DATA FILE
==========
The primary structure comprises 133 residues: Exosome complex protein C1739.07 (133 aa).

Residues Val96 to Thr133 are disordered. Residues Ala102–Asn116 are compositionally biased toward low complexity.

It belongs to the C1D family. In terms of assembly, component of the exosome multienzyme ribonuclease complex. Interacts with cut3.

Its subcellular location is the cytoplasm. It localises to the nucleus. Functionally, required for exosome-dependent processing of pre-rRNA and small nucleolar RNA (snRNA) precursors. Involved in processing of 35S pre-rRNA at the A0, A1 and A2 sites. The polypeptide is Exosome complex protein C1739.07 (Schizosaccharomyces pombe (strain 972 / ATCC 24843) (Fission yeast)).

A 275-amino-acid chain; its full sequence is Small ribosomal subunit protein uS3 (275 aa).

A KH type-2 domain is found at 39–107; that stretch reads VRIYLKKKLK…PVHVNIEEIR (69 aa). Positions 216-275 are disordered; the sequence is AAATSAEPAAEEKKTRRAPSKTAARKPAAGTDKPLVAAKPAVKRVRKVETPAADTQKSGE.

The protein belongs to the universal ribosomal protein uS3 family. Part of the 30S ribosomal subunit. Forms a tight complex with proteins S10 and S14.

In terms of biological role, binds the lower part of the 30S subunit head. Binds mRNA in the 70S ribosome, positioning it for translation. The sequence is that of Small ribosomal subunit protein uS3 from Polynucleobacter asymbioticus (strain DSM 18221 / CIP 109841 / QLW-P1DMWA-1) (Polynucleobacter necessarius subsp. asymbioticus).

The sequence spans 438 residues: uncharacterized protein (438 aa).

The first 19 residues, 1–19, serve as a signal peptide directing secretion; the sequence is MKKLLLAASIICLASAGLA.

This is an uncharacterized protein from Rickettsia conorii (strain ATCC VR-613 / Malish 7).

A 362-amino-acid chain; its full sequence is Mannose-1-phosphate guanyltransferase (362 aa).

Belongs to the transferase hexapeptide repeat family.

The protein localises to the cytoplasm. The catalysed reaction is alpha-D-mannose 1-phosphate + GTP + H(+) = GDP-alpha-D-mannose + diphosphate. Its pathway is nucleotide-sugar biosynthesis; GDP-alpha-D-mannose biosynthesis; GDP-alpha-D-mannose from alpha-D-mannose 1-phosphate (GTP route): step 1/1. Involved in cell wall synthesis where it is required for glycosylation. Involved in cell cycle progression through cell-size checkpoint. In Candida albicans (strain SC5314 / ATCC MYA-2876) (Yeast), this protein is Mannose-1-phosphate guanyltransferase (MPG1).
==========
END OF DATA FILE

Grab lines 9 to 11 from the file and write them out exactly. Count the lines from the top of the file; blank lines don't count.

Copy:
The sequence spans 438 residues: uncharacterized protein (438 aa).

The first 19 residues, 1–19, serve as a signal peptide directing secretion; the sequence is MKKLLLAASIICLASAGLA.

This is an uncharacterized protein from Rickettsia conorii (strain ATCC VR-613 / Malish 7).